Strengthening IATI data quality: towards a comprehensive user feedback system

  • April 1, 2020

Mark Brough.jpeg

This post has been written by Mark Brough on Catalpa's launch of their new data feedback project, which was awarded funding from IATI’s Data Use Fund.

Over the last ten years, a wide range of organisations have invested considerable efforts in publishing IATI data. However, the consensus is that there is still a need to increase and diversify the usage of IATI data. The new IATI Strategic Plan (2020-2025) commits to “develop feedback mechanisms so users can alert publishers to issues with their data”.

Data Quality Feedback Mechanism project

UNDP, on behalf of the IATI Data Use Task Force, commissioned Catalpa to undertake research “to explore the opportunities for increasing the communication between data users and publishers, with the primary goal of improving the quality of IATI data”.

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As agreed, the research will focus particularly on partner countries, but our aim is for the recommendations to be applicable to a broad set of IATI data users. Claudia Schwegmann is the lead author on this work, supported by myself and Anders Hofstee (read UNDP’s Request For Proposal in full).

While a range of different tools and processes currently exist to measure data quality, at the moment, there are limited avenues for individual users to provide feedback to publishers.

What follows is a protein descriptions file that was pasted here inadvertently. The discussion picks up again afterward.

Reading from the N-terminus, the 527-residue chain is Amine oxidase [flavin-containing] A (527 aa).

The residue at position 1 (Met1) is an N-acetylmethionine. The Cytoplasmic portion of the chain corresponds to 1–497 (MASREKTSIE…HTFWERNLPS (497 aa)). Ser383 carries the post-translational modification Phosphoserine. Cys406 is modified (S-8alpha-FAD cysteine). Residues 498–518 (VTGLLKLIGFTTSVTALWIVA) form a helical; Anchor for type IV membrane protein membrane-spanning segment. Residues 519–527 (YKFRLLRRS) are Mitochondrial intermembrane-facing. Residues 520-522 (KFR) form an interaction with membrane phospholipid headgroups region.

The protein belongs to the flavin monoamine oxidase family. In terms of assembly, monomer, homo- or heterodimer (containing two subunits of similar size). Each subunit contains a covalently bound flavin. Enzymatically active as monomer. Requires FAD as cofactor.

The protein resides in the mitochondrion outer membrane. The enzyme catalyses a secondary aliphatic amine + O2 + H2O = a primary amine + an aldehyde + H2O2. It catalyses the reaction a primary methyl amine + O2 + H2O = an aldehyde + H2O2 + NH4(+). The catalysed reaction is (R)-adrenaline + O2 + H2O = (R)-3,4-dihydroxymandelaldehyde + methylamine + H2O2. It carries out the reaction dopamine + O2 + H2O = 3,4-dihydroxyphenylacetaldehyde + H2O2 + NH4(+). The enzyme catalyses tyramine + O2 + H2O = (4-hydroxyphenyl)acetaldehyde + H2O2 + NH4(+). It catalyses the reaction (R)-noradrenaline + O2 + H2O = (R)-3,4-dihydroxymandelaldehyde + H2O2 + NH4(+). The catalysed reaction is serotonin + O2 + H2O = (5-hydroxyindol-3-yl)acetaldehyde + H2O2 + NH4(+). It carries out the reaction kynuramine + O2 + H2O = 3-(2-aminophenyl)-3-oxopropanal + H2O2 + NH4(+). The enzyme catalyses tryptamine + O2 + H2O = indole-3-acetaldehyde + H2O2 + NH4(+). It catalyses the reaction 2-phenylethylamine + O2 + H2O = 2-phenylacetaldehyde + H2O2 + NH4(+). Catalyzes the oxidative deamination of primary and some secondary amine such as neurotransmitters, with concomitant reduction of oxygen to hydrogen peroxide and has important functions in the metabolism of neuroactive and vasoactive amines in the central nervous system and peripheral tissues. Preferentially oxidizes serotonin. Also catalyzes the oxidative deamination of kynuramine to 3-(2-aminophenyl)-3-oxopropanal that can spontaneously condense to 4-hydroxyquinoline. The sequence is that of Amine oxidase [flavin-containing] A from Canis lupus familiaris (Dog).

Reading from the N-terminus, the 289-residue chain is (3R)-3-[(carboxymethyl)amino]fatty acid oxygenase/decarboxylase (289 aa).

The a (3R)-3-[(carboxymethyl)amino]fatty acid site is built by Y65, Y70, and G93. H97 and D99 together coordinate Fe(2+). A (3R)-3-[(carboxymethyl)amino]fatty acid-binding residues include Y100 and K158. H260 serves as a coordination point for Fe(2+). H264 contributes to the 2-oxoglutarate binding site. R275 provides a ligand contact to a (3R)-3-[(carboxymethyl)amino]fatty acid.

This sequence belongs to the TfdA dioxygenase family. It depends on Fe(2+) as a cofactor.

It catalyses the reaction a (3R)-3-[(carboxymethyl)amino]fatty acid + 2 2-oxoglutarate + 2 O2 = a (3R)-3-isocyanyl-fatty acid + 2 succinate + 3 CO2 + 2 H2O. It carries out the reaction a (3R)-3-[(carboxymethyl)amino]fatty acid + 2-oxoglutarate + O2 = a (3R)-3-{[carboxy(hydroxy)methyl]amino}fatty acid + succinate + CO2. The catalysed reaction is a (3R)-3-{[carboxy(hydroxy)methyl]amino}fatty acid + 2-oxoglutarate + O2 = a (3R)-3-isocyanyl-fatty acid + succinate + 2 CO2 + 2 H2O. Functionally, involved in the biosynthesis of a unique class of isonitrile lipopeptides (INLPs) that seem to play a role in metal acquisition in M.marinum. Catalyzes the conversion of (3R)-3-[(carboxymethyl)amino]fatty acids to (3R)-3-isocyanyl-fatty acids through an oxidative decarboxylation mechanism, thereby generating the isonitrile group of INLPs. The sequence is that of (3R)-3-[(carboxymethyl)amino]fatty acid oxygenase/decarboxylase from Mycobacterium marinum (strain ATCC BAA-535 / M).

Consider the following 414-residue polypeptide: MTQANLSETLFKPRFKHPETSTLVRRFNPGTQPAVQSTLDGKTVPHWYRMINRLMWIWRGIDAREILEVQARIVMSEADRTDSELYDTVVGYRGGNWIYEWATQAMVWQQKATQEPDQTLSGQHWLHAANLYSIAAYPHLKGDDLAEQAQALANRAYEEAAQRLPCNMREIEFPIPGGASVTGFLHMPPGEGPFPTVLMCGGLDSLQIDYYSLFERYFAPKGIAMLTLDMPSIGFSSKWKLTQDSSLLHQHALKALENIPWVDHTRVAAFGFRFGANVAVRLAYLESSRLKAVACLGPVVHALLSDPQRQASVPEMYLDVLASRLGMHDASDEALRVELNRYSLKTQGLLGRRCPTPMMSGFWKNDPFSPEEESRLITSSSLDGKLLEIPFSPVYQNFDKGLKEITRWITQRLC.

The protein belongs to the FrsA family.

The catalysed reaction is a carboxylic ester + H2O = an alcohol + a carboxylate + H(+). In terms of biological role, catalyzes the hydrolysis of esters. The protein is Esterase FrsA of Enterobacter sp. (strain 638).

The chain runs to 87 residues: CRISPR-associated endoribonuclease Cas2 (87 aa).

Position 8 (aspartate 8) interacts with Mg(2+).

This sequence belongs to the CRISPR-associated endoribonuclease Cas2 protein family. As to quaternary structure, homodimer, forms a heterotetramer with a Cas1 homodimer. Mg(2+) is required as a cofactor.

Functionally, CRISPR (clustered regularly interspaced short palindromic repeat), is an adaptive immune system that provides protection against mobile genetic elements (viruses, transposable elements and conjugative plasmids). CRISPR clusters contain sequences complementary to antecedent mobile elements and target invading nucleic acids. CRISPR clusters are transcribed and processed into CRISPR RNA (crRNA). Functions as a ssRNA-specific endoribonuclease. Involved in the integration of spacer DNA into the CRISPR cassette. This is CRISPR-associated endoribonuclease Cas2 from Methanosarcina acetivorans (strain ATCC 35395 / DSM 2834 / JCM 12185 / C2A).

While a range of different tools and processes currently exist to measure data quality, at the moment, there are limited avenues for individual users to provide feedback to publishers.

Last year UNDP conducted an IATI Data Use Survey, which found that 58% of publishers do not have any mechanism in place for “seeking or receiving feedback from users” of their published data - though 97% said they would be interested in receiving feedback on their data.

The survey showed that the remaining 42% of feedback received by publishers is principally via email. Email clearly has advantages as an established communications channel, but it also has its limitations. As feedback is not captured in a structured and systematic way across different users and different publishers, it is hard to curate and coordinate different users' inputs, and there is no systematic way of tracking when publishers have resolved particular issues.

Over the coming weeks, we’ll be reaching out to a wide range of IATI stakeholders to understand how feedback on data could best be channeled back to publishers and made accessible to other data users, in a way that is most likely to lead to improvements in data quality. We’ll be sharing more information throughout this process, and you’re welcome to get in touch with us if you’d like to hear more about our work. Contact Claudia and myself by emailing cl.schwegmann@gmail.com and mark@brough.io.